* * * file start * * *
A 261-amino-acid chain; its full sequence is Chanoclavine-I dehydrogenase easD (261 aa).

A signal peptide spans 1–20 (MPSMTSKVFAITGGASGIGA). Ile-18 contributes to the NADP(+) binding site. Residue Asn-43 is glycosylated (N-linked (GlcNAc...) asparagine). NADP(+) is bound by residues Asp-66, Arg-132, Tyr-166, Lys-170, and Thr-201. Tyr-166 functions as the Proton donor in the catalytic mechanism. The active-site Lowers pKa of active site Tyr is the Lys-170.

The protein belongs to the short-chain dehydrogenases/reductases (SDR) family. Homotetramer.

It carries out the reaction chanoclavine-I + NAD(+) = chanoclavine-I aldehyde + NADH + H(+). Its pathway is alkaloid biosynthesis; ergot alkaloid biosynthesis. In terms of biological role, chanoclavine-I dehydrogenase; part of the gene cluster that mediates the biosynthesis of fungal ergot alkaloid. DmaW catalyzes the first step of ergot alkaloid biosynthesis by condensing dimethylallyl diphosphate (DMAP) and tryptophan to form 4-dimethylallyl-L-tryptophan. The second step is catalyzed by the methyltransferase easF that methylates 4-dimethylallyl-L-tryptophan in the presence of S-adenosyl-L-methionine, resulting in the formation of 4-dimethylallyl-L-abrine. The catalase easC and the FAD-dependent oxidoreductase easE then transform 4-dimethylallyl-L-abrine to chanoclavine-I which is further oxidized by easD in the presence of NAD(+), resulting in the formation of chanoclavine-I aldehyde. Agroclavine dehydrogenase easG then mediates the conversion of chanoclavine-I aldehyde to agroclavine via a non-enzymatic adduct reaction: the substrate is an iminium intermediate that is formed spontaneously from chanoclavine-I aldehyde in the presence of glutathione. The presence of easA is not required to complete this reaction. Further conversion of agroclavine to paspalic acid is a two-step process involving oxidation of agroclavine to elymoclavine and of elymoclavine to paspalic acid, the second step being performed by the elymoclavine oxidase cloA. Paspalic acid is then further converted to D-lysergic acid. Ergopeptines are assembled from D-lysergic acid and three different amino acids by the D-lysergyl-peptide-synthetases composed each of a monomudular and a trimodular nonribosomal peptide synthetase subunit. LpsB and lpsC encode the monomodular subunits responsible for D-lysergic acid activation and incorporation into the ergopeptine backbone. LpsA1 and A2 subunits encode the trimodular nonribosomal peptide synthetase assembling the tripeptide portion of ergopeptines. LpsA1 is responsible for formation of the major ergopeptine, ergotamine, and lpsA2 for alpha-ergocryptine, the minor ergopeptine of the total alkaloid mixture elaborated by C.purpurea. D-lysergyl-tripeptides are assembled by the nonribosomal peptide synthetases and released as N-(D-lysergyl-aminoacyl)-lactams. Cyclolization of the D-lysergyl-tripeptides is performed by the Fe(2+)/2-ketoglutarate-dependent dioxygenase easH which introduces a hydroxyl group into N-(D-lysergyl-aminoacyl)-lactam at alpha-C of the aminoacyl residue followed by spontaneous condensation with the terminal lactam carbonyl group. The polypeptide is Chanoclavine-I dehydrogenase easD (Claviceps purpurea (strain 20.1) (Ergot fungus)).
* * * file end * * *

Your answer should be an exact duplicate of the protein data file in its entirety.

A 261-amino-acid chain; its full sequence is Chanoclavine-I dehydrogenase easD (261 aa).

A signal peptide spans 1–20 (MPSMTSKVFAITGGASGIGA). Ile-18 contributes to the NADP(+) binding site. Residue Asn-43 is glycosylated (N-linked (GlcNAc...) asparagine). NADP(+) is bound by residues Asp-66, Arg-132, Tyr-166, Lys-170, and Thr-201. Tyr-166 functions as the Proton donor in the catalytic mechanism. The active-site Lowers pKa of active site Tyr is the Lys-170.

The protein belongs to the short-chain dehydrogenases/reductases (SDR) family. Homotetramer.

It carries out the reaction chanoclavine-I + NAD(+) = chanoclavine-I aldehyde + NADH + H(+). Its pathway is alkaloid biosynthesis; ergot alkaloid biosynthesis. In terms of biological role, chanoclavine-I dehydrogenase; part of the gene cluster that mediates the biosynthesis of fungal ergot alkaloid. DmaW catalyzes the first step of ergot alkaloid biosynthesis by condensing dimethylallyl diphosphate (DMAP) and tryptophan to form 4-dimethylallyl-L-tryptophan. The second step is catalyzed by the methyltransferase easF that methylates 4-dimethylallyl-L-tryptophan in the presence of S-adenosyl-L-methionine, resulting in the formation of 4-dimethylallyl-L-abrine. The catalase easC and the FAD-dependent oxidoreductase easE then transform 4-dimethylallyl-L-abrine to chanoclavine-I which is further oxidized by easD in the presence of NAD(+), resulting in the formation of chanoclavine-I aldehyde. Agroclavine dehydrogenase easG then mediates the conversion of chanoclavine-I aldehyde to agroclavine via a non-enzymatic adduct reaction: the substrate is an iminium intermediate that is formed spontaneously from chanoclavine-I aldehyde in the presence of glutathione. The presence of easA is not required to complete this reaction. Further conversion of agroclavine to paspalic acid is a two-step process involving oxidation of agroclavine to elymoclavine and of elymoclavine to paspalic acid, the second step being performed by the elymoclavine oxidase cloA. Paspalic acid is then further converted to D-lysergic acid. Ergopeptines are assembled from D-lysergic acid and three different amino acids by the D-lysergyl-peptide-synthetases composed each of a monomudular and a trimodular nonribosomal peptide synthetase subunit. LpsB and lpsC encode the monomodular subunits responsible for D-lysergic acid activation and incorporation into the ergopeptine backbone. LpsA1 and A2 subunits encode the trimodular nonribosomal peptide synthetase assembling the tripeptide portion of ergopeptines. LpsA1 is responsible for formation of the major ergopeptine, ergotamine, and lpsA2 for alpha-ergocryptine, the minor ergopeptine of the total alkaloid mixture elaborated by C.purpurea. D-lysergyl-tripeptides are assembled by the nonribosomal peptide synthetases and released as N-(D-lysergyl-aminoacyl)-lactams. Cyclolization of the D-lysergyl-tripeptides is performed by the Fe(2+)/2-ketoglutarate-dependent dioxygenase easH which introduces a hydroxyl group into N-(D-lysergyl-aminoacyl)-lactam at alpha-C of the aminoacyl residue followed by spontaneous condensation with the terminal lactam carbonyl group. The polypeptide is Chanoclavine-I dehydrogenase easD (Claviceps purpurea (strain 20.1) (Ergot fungus)).